“This is the starting point. In the first year, we want to develop additional focal points, further strengthen the center’s educational mission, and move forward with establishing a machine learning Ph.D. program at Georgia Tech.”
As for ML@GT’s longer-term goals, Essa said, “Within five years we fully expect Georgia Tech will be a global leader, and the center will be recognized as the international home for advanced machine learning research and education.”
Center for Research into Novel Computing Hierarchies
Just as ML@GT is working to move machine learning into a new era, CRNCH is focused on getting over one of the biggest hurdles facing computing today: the impending end of Moore’s Law.
“We knew that at some point physics would come into play. We hit that wall around 2005,” said Tom Conte, inaugural director of CRNCH and professor in Georgia Tech’s schools of Computer Science and Electrical and Computer Engineering.
Since the 1960s, Moore’s Law has essentially held that, for a given price point, the number of transistors on an integrated circuit doubles roughly every two years. However, there are hard limits to building smaller integrated circuits because, as transistors get smaller they become less energy efficient. The problem gets worse as the chips get faster.
“We’ve gotten by since 2005 using multiple, slower-clocked cores per chip-- 'multicore processing,' in essence -- but it’s only a partial solution,” said Conte. “Very soon, computing’s historic performance growth rate will no longer be sustainable.”
In fact, according to the Institute of Electrical and Electronics Engineers (IEEE) Rebooting Computing Initiative (of which Conte is a founding member and current co-chair) this inevitability means that wholesale changes are needed in both computing technologies and computer architecture if the next level of high-performance supercomputing – machines capable of 10 million trillion floating-point operations per second (10 exaflops) – is to be achieved.
To facilitate these fundamental changes, Conte, along with School of Computational Science and Engineering Chair David Bader, Charlotte B. and Roger C. Warren Chair of Computing Richard DeMillo, Frederick G. Storey Chair in Computing Richard Lipton, Georgia Research Alliance Eminent Scholar and Rhesa "Ray" S. Farmer, Jr. Distinguished Chair in Embedded Computing Systems Marilyn Wolf, and other Georgia Tech faculty proposed the establishment of a new interdisciplinary research center.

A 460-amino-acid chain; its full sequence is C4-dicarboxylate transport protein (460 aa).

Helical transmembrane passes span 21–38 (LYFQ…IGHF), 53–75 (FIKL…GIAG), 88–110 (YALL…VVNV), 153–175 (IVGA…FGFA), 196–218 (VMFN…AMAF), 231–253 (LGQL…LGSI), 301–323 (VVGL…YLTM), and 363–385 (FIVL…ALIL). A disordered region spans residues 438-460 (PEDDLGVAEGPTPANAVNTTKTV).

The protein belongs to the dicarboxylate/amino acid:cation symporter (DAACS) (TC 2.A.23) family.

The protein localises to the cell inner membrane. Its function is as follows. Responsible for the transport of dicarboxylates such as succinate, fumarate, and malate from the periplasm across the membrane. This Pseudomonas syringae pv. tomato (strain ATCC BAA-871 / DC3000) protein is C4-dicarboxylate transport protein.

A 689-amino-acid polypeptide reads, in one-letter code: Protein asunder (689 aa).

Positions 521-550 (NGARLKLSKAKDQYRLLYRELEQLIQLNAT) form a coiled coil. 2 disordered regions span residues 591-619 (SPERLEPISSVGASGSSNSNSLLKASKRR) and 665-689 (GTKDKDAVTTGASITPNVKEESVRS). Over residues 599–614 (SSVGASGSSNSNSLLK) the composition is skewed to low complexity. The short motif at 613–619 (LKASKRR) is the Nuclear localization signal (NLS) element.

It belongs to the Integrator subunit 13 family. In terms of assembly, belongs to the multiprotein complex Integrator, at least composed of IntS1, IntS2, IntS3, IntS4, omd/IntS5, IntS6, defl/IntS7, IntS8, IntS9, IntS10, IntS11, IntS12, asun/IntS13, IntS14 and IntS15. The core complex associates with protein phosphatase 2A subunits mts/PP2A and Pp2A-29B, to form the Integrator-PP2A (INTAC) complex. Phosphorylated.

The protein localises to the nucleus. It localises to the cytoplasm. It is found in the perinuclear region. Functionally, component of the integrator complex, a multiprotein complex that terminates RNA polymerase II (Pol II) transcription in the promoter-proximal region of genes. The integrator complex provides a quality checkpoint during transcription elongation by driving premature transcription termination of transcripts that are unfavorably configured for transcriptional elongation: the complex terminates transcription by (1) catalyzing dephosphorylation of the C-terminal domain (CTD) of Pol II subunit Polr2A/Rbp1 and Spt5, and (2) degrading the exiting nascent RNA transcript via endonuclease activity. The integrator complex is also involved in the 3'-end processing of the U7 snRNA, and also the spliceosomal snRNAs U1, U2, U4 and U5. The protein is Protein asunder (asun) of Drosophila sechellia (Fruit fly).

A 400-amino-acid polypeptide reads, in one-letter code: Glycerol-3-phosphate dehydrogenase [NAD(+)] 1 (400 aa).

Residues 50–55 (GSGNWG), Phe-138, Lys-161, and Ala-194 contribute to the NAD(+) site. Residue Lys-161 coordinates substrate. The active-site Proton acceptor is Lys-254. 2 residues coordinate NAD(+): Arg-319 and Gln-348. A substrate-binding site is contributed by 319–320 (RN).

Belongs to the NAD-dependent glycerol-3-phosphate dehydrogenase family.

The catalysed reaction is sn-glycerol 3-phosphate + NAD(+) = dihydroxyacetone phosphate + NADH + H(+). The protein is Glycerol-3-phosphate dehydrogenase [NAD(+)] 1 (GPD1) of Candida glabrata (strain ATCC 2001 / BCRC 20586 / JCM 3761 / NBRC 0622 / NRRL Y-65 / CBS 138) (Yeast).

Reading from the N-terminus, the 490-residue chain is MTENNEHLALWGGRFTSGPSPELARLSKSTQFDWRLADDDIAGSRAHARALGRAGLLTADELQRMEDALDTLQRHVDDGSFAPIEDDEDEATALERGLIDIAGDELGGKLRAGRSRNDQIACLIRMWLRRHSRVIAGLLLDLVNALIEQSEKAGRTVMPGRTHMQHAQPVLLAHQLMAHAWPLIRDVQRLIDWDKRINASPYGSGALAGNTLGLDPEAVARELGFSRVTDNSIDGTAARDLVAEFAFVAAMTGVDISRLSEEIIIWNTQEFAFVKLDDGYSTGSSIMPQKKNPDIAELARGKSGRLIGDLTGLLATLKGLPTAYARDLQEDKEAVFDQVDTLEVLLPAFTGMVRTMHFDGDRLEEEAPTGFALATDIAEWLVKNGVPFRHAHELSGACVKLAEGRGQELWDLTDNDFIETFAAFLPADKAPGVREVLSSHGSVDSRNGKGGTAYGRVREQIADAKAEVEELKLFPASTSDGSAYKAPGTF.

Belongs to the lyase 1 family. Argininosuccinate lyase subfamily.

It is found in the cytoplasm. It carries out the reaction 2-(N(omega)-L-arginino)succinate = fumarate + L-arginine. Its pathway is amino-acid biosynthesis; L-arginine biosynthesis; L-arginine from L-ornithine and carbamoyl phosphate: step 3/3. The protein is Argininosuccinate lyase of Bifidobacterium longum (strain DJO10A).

This IRC would take the lead in breaking down traditional barriers between computing’s various facets, such as devices, circuits, architecture, software, and algorithms, in order to restart the exponential growth rate embodied in Moore’s Law.
The proposal has come to fruition in the form of CRNCH.
“We didn’t want to be a close follower in the space,” said Conte. “By leveraging the broad, interdisciplinary talent that exists here, Georgia Tech is well-poised to become the international leader in novel computing hierarchies. In doing so, we firmly believe Georgia Tech will be the global epicenter of a new computing economy.”
To achieve the bold breakthroughs necessary to propel computing to the exascale level and beyond, CRNCH researchers are evaluating a number of possibilities.
“Several promising research areas have been identified,” said Conte. “However some are more disruptive to the computer stack than others.”
Some of the possible solutions that have been identified by the IEEE Rebooting Computing Initiative for further research include:
- Quantum computing – uses properties of quantum mechanics to solve optimization problems.
- Neuromorphic computing – leverages what is known about the human brain to create new technologies.
- Approximate and stochastic computing – complementary approaches based on the observation that computers often calculate results to higher than required accuracy and precision.
- Adiabatic and reversible computing – recycles unused inputs and utilizes non-traditional devices for substantial power savings
- Cryogenic superconducting – uses low-temperature superconducting materials to conserve energy.
The CRNCH team includes experts in each of these focus areas. However, Conte said, “It’s important to note that these general approaches are only a sampling of what may be possible and other approaches and techniques are actively being explored by the team.”
With the team in place and the center open for business, Conte expects CRNCH to quickly take a leading role in researching new computer hierarchies and become recognized as the academic research embodiment IEEE’s rebooting computing initiative.
“Within three years we firmly believe that CRNCH will be providing international leadership and have significant influence on the development of new computer hierarchies,” said Conte. “ We also believe that CRNCH will establish Midtown Atlanta as a hotspot for this new computing technology.”